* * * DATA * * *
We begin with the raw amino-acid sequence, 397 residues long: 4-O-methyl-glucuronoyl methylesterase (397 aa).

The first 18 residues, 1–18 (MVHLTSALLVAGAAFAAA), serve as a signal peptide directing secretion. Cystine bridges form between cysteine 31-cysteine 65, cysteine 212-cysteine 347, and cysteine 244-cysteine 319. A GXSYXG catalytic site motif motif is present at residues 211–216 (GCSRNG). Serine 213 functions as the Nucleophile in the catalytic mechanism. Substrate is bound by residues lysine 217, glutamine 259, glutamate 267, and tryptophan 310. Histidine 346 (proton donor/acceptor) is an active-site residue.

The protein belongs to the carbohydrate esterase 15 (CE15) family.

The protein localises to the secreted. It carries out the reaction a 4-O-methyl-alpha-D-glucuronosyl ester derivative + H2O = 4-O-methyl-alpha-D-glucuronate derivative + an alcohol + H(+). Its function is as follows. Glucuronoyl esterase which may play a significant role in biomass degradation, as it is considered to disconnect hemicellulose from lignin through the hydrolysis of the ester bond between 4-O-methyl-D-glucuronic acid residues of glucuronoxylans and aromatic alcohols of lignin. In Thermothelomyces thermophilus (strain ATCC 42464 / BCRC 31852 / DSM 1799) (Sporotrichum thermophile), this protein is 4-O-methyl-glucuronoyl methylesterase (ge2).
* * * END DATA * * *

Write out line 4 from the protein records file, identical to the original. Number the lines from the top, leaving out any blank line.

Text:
The protein localises to the secreted. It carries out the reaction a 4-O-methyl-alpha-D-glucuronosyl ester derivative + H2O = 4-O-methyl-alpha-D-glucuronate derivative + an alcohol + H(+). Its function is as follows. Glucuronoyl esterase which may play a significant role in biomass degradation, as it is considered to disconnect hemicellulose from lignin through the hydrolysis of the ester bond between 4-O-methyl-D-glucuronic acid residues of glucuronoxylans and aromatic alcohols of lignin. In Thermothelomyces thermophilus (strain ATCC 42464 / BCRC 31852 / DSM 1799) (Sporotrichum thermophile), this protein is 4-O-methyl-glucuronoyl methylesterase (ge2).